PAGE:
Only two TDs oppose cigarette price hike

Move passes without vote but some TDs raise concerns over Border cigarette smuggling

 Simon Harris  said measure was part of a multi-faceted approach to turning Ireland into a tobacco-free country by 2025. Photograph: Dara Mac Dónaill

Simon Harris said measure was part of a multi-faceted approach to turning Ireland into a tobacco-free country by 2025. Photograph: Dara Mac Dónaill

 

Just two TDs opposed the Government decision to increase the price of a packet of 20 cigarettes by 50 cent.

Fourteen TDs contributed to the half hour Dáil debate on the move before it was accepted without a vote.

People Before Profit TD Richard Boyd Barrett said the Government would be far better off imposing levies on the manufacturing industries whether it was alcohol, sugar or tobacco, rather than consumers.

The Dun Laoghaire TD said his party had traditionally opposed the increase as he was not convinced people gave up smoking because of the price increase. He said the ban on advertising and the graphic images on cigarette packets were far more effective.

He said the increase would be an “excessive financial burden” for people “addicted to a toxic substance”, when what they needed was help and support in giving up.

Independent TD Danny Healy-Rae told Minister for Health Simon Harris he was trying to price people out of smoking but “you have to go about it in a different way”.

The Kerry TD said he knew the seriousness involved because many of his friends had died from smoking-related lung cancer, but he said the move was very unfair on people who were addicted.

Some smokers would “buy a packet of cigarettes before they’d buy food”, he said.

Minister for Health Simon Harris who introduced the measure said it was part of a multi-faceted approach to turning Ireland into a tobacco-free country by 2025, where less than 5 per cent of the population smoke.

He said currently 17.6 per cent of people were smokers, down from 24 per cent in 2007.

The increase will bring the price of a packet of 20 cigarettes to €12 and 79.3 per cent of that packet would involve excise and Vat.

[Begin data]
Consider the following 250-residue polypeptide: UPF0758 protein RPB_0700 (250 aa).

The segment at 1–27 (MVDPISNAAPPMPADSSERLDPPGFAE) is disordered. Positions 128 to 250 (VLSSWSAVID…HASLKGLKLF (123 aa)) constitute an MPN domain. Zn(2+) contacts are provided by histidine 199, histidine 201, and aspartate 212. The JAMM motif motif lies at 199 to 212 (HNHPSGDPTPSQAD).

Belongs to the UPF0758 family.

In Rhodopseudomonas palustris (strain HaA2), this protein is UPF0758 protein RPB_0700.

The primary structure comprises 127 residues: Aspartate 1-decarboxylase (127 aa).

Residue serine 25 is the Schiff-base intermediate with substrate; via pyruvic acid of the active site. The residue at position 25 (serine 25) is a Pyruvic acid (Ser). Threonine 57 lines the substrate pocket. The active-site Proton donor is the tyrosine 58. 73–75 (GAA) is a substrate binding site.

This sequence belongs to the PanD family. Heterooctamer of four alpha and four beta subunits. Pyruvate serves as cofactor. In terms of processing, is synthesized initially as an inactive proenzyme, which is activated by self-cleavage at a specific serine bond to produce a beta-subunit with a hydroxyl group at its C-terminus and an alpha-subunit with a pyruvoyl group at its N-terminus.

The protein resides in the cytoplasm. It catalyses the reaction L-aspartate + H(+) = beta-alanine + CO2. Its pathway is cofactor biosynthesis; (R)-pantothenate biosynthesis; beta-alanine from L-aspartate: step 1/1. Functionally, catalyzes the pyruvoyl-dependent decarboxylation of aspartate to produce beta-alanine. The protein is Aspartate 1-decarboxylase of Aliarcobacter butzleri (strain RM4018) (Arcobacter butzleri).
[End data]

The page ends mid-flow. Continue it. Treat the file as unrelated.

He stressed that “increasing tobacco product taxation is a key part of public health policy”.

In a full year he said the increased taxation would yield €63.8 million.

‘Dishonest’

But Sinn Féin’s Jonathan O’Brien said the Minister’s figures were “dishonest”.

His party supported the policy direction but estimated the increase to be cost neutral while some experts suggested it was as likely to cost the State €40 million because the more that was charged the fewer people who bought the cigarettes.

But the Minister told him that the “forecast is solid” and he had been advised that the estimate would be met by year end.

A number of TDs called for greater investment to prevent cross-Border smuggling.

Fianna Fáil TD Declan Breathnach said the largest illicit trade was across the Border. The Louth TDs said he knew the efforts undertaken by Revenue and Customs against smugglers.

Fine Gael Louth TD Peter Fitzpatrick said the 50 cent increase was going to increase smuggling on the Border and more had to be done about the cigarettes coming illegally from developing countries. “We don’t know what’s in them,” he said.

Fianna Fáil TD Robert Troy asked about the Government’s plans to deal with illegal tobacco coming into the country and said there had to be a clamp-down on smuggling.

Labour TD Sean Sherlock called for assistance for smokers using nicotine replacement therapies which were being sold in pharmacies “at exorbitant prices”.

He said “it has been argued that smokers are replacing one addiction with another”.

Independent TD Michael Harty said the increase should have been €1 not 50 cent. He added that the focus should be on young people. “Speaking to teenagers about the smell of smoke from their clothing is far more important than health issues because young people think they are invincible”.

Fine Gael TD Tom Neville agreed that the focus had to be on young people and why they smoked. He said he smoked for a number of years and started aged 13 or 14 “because I was bored at school”.

He expressed concern that “young people are taking it up particularly because of body image”.